Besides importers and economic managers in this dollar-hungry country, an unfavourable rupee-dollar parity has been a major source of concern for thousands of Pakistani students pursuing higher education in the United States.
Officials at the United States Educational Foundation (USEFP) say that every year over 4,800 students from Pakistan visit America, the world’s most developed country of our time, to obtain bachelors, masters and PhD degrees in different academic disciplines.
These students, mostly studying on self-finance basis, pay thousands of dollars under the heads of tuition and other fees. Even if awarded scholarships, their yearly education expenses, the living costs included, range between $ 15,000 and $ 80,000, on average.
This amount becomes gigantic when it comes to a negative rupee-dollar parity as the parents of these students have to buy dollars from the open market to cater their children’s educational expenses.
The US currency, according to money dealers, was sold at Rs 98.50 on the inter-bank and Rs 99.10 on the kerb market on Wednesday. Hafsa Mustafa is a middle class girl from North Nazimabad who was fortunate enough to finally get admission in the US’ North Carolina State University.
She, however, would have to pay $ 40,000 annually to the new varsity she would be joining in Fall 2014 for studying electrical engineering. “Yes it concerns us in a sense that our parents earn in rupees but they would have to spend in dollars,” Hafsa told Pakistan Today at an Iftar reception held here last week at a local restaurant.
The event marked the USEFP giving a pre-departure orientation to over 50 Karachiite students in collaboration with the US Consulate General. Wearing scarf, the student is pinning hope in the scholarships, she firmly believes, her university would be offering her once she reached there.
Least concerned about the finances though, Alina Zaki, from the posh neighbourhood of Defence, agreed that a weaker rupee makes studies in the US dearer for Pakistani students. “Yeah, it does matter because you have to pay in dollars. So you have to make your calculations,” said Alina who would be studying engineering in the University of California (UoC).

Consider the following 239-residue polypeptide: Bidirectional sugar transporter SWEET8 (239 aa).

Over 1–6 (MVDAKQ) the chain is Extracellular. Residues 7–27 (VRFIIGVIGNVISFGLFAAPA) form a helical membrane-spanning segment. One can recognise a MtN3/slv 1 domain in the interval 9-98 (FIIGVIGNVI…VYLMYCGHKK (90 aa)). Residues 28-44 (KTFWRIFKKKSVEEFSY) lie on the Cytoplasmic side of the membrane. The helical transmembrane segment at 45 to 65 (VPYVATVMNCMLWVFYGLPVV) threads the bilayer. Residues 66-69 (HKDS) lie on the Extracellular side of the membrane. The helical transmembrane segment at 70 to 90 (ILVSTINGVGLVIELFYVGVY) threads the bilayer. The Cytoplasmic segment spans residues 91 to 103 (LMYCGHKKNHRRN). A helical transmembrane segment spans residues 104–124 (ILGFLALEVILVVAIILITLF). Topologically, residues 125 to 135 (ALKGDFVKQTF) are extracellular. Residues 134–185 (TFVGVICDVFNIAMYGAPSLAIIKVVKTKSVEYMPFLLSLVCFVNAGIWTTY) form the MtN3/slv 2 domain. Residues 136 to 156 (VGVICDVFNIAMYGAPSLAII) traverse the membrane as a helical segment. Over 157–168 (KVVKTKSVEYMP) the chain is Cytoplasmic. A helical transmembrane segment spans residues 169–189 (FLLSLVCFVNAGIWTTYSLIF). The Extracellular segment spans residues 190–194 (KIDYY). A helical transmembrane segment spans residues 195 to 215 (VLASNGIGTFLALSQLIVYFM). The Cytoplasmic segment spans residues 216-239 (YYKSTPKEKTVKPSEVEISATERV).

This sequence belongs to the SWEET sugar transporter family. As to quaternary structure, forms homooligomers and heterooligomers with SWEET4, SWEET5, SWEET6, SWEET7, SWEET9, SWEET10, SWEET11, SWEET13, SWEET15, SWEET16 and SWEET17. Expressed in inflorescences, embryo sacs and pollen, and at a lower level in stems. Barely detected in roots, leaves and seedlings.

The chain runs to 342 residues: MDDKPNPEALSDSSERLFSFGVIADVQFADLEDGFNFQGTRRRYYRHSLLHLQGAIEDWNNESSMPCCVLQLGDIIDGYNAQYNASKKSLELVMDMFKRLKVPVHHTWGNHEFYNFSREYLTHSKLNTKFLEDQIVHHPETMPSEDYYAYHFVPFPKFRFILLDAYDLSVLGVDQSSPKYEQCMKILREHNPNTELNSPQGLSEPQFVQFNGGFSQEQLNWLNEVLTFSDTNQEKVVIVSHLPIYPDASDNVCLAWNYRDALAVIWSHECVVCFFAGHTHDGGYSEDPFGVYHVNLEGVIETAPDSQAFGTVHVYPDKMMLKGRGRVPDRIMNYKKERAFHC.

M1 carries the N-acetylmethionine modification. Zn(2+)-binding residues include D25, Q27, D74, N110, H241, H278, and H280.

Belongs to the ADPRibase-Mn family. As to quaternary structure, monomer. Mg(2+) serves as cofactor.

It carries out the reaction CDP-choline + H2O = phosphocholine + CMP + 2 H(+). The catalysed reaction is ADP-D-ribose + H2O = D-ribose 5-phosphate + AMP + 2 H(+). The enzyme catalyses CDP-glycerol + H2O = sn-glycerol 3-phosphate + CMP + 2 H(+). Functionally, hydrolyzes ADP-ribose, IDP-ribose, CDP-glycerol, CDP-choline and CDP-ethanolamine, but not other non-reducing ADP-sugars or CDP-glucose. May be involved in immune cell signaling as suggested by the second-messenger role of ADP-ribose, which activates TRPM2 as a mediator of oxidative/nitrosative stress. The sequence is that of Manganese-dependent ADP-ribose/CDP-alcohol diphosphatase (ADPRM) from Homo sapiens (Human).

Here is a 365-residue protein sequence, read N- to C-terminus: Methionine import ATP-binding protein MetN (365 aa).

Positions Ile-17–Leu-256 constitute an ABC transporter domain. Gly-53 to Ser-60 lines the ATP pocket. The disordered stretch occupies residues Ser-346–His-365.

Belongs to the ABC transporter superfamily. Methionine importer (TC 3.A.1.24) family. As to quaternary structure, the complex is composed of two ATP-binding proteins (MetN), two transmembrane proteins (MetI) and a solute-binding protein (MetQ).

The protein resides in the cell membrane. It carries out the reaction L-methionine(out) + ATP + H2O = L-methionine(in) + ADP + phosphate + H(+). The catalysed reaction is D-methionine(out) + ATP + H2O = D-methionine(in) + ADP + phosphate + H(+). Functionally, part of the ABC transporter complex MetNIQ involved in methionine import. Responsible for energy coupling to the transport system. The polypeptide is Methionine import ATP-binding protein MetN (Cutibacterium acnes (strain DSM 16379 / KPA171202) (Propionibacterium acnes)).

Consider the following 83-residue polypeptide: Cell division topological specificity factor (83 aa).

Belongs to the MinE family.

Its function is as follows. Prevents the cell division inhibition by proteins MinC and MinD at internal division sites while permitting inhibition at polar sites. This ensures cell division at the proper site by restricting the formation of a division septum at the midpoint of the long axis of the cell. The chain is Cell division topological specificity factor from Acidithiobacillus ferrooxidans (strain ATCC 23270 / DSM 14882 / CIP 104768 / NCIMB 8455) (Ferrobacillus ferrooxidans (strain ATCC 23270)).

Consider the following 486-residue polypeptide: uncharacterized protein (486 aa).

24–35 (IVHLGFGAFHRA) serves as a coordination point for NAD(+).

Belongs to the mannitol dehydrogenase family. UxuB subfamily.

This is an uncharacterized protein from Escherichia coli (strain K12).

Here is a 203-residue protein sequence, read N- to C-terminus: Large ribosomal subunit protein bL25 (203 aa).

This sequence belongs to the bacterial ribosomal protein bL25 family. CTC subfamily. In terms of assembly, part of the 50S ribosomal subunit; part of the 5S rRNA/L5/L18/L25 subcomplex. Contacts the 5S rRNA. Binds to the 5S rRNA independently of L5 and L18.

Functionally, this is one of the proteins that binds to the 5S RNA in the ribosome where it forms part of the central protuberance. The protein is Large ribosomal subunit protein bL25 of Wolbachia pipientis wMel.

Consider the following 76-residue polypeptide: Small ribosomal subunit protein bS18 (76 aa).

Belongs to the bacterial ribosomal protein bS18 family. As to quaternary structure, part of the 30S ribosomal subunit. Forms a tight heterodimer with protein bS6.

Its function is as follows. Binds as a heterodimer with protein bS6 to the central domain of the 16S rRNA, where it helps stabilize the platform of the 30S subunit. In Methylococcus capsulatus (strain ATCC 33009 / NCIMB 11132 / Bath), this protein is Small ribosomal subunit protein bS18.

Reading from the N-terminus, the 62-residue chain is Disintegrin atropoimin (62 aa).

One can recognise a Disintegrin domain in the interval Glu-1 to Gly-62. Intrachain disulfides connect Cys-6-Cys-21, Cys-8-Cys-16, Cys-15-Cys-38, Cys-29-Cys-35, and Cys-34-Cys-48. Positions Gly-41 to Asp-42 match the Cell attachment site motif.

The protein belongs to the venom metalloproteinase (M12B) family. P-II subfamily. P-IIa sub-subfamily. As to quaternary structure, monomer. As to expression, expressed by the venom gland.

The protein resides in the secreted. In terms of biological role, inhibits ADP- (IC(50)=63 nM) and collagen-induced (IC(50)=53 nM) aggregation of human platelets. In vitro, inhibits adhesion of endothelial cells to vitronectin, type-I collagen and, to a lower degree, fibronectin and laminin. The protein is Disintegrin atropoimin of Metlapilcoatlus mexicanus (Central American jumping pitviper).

Given the high quality of education in UoC, during her four-year degree programme, the apparently affluent student would be paying to her American educators at least $0.26 million, $65,000 per annum, on account of tuition fee.
Applying Wednesday’s open market exchange rate, these thousands of dollars turn out to more than Rs 25.76 million. Hamiz, another student from Defence, shrugging off the impact of rupee-dollar parity, said education in the US was expensive.
“US education is expensive for all. It is not because of Pak rupee’s worth,” he said adding, “It is not a big problem”.
Umair Khan, a career counsellor at USEFP, did not agree with Hamiz saying economy was a primary source of concern for potential Pakistani students pursuing higher education in American schools and universities.
Himself a graduate in economics and maths from Northeren Illinois University, Khan told Pakistan Today that every year more than 4,800 students visit the US from Pakistan.
Depending on the nature of educational institution and the city of living, the annual average cost of education in America, the USEFP official said, ranged between $ 15,000 to $ 80,000.
Based in Islamabad, Khan had specially visited Karachi to guide, on behalf of USEFP, students on the challenges they would be facing in the US at last week’s Iftar event.
“Economy is the basic issue as rupee has been devaluing against the dollar (in recent past),” he viewed.
The rupee-dollar parity, he dubbed as a “number 1 factor” for Pakistani students going to the US.
Because of this factor, he said: “I would think a thousand times even if I intend to send my children to the US for studying.” Khan, also a Fullbright Outreach manager at the Foundation, however, was happy to say that the number of Pakistani students getting enrolled in American schools and universities was increasing.
“For the last two years, there is a welcome trend that more and more students are going to the US,” the official said.
The US government is all praise for Pakistani students studying in America. “They enjoy a very good reputation in the US. They are hard working, smart and responsible,” Brian Asmus, a spokesman of US Consulate here, told the orientation ceremony which had marked the fifth day of his arrival in Pakistan to replace his predecessor Andrew Armstrong.
The present PML-N government appears to be doing all it can to strengthen rupee against the greenback. The on-again-off-again dollar inflows on account of bilateral and multi-lateral foreign disbursements have grown the country’s previously-depleting dollar reserves beyond $ 13 billion.